Carrie (1976): De Palma at his Best, Starring Sissy Spacek and Pier Laurie in Oscar Nominated Performances

United Artists (MGM)

Brian De Palma’s terrifyingly Gothic thriller, Carrie, based on Stephen King’s novel, is at once lyrical and trashy, a nasty revenge story with a Cinderella-like heroine.

The eponymous heroine (Sissy Spacek in the movie that catapulted her to stardom) is on one level a stock character, a misfit who comes of age and discovers her sexuality under the most terrifying conditions.

An early, crucial scene shows the totally unprepared Carrie White experiencing her first menstruation at the gym’s showers; her friends react as if she were a freak. “Help me,” she screams in desperation, but her friends laugh, and it takes her teacher to pull her out of hysterics. It’s defining moment that actress Spacek has described as “being hit by a truck)

Fatherless, Carrie lives with her crazed, fanatically religious, mother (Piper Laurie), who perceives herself as a virgin damaged by sex. Shy and sexually inhibited, Carrie’s main desire is to gain acceptance by her peers; she is unloved at home and ridiculed at school (which is named Bates High School, paying tribute to Hitchcock’s Psycho). “Äll the kids think I’m funny, but all I want to be is normal,” Carrie tells her mother.

The second part of the narrative turns into a slash horror film, another revenge story, thus fitting into the decade’s dominant theme of vengeance. Carrie’s telekinetic powers are used against her classmates and mother. In her retaliation, kitchen knives whiz through space, piercing her mother’s body until she looks like a crucified saint.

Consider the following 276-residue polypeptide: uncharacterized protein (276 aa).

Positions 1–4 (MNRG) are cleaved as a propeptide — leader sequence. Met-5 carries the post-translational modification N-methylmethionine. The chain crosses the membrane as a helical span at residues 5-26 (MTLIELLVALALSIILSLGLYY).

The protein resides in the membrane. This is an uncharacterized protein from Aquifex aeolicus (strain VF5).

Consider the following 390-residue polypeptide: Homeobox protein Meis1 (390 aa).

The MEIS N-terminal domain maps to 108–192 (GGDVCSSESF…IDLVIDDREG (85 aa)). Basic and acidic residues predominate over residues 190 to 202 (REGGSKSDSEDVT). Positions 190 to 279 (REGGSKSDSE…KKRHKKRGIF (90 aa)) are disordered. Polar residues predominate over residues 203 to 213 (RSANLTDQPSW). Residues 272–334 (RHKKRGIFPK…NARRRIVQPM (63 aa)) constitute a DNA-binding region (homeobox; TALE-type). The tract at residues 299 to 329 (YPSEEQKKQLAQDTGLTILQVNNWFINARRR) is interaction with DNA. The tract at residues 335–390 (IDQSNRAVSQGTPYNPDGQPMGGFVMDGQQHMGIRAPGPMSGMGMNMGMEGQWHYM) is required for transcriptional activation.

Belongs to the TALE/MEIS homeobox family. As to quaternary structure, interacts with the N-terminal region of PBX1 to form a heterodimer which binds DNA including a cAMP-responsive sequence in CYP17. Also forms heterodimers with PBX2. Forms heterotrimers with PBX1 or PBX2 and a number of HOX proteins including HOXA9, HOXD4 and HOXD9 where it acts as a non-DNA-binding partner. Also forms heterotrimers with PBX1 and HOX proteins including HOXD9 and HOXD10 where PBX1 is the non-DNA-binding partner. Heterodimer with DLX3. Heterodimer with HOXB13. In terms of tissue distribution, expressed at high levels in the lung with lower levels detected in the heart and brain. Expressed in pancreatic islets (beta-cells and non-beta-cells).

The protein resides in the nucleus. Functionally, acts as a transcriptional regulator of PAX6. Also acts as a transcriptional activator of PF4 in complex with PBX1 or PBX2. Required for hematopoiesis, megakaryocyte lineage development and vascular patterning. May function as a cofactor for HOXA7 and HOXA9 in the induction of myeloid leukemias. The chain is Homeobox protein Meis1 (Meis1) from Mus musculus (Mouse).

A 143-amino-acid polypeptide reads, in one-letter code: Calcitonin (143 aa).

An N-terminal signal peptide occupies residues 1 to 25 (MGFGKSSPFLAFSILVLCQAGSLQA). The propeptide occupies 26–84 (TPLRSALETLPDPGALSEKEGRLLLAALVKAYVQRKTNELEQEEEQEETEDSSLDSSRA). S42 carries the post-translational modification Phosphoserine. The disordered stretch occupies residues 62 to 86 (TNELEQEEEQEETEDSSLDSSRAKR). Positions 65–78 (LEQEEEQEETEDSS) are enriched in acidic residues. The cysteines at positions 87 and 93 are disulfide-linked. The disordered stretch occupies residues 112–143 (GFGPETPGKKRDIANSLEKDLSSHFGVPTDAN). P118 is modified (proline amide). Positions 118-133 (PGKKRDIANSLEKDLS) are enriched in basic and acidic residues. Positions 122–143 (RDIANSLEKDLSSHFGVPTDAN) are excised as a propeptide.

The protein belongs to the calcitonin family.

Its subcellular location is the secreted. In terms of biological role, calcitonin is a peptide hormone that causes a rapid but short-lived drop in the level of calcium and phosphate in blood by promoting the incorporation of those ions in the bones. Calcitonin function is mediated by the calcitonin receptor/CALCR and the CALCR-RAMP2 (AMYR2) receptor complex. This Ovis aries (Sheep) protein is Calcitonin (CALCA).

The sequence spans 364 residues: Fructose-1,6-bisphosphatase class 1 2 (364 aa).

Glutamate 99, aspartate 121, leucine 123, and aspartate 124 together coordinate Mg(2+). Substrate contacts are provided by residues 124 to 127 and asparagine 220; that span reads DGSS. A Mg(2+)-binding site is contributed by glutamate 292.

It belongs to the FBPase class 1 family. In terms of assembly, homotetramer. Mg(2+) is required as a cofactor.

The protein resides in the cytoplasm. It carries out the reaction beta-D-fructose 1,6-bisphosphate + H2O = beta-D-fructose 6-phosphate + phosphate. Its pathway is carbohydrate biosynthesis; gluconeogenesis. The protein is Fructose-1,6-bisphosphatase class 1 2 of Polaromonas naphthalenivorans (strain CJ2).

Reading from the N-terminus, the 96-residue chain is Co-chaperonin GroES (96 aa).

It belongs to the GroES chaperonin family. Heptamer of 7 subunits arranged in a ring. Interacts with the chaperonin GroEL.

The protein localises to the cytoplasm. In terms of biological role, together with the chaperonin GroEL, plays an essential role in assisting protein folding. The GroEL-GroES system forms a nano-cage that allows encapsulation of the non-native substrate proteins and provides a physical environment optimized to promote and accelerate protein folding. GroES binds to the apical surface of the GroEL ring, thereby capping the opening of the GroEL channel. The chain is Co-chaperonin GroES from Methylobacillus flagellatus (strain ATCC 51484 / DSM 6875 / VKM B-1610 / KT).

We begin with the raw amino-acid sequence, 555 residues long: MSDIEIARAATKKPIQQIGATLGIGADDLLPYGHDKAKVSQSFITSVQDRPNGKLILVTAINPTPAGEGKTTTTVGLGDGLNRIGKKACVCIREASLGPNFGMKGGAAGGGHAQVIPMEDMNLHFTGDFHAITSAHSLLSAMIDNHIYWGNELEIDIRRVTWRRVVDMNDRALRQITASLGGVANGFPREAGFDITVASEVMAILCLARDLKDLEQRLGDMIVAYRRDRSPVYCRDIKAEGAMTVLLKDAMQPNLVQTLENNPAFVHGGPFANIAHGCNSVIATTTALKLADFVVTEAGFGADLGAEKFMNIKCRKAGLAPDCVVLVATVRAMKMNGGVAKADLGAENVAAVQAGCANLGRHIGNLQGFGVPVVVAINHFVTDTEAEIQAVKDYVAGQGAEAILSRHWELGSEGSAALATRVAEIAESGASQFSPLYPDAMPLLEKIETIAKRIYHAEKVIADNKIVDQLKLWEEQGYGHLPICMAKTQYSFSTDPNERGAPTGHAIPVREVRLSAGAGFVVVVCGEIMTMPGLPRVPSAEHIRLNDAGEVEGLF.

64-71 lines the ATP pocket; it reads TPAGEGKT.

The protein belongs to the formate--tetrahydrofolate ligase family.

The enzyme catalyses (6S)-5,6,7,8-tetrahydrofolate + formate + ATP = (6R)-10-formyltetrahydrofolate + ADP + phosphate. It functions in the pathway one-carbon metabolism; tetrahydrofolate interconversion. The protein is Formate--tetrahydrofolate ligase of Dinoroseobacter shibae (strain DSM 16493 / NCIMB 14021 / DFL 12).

The two visual motifs of the film are liquid, water and blood: The tale begins with a shower scenes and ends with a gory and lurid blood bath.

De Palma’s first commercial hit, after a couple of small indies, such as “Hi Mom” starring the young Robert De Niro, is still one of his best and most iconic pictures, combining skillfully horror and adolescent angst.

The shocking ending, which cannot be revealed here, has been imitated by many directors, and is still thrilling to behold.

Oscar Nominations:

Actress: Sissy Spacek
Supporting Actress: Piper Laurie

Oscar Awards: None

Oscar Context:

In 1976, the winner of the Best Actress Oscar was Faye Dunaway for “Network,” which also garnered the Supporting Actress kudo on Beatrice Straight.


Carrie White (Sissy Spacek)
Margaret White (Piper Laurie)
Sue Snell (Amy Irving)
Tommy Ross (William Katt)
Billy Nolan (John Travolta)
Chris Hargenson (Nancy Allen)
Miss Collins (Betty Buckley)
Norma Watson (P.J. Soles)
Mr. Fromm (Sydney Lassick)
Principal Morton (Stefan Gierasch)


Produced by Paul Monash.
Directed by Brian De Palma.
Screenplay: Larry Cohen, based on the novel by Stephen King.
Camera: Mario Tosi.
Editing: Paul Hirsch.
Music: Pino Donaggio.
Art direction: William Kenny, Jack Fisk.
Costume design: Rosanna Norton.
F/X: Greg Auer, Ken Pepiot.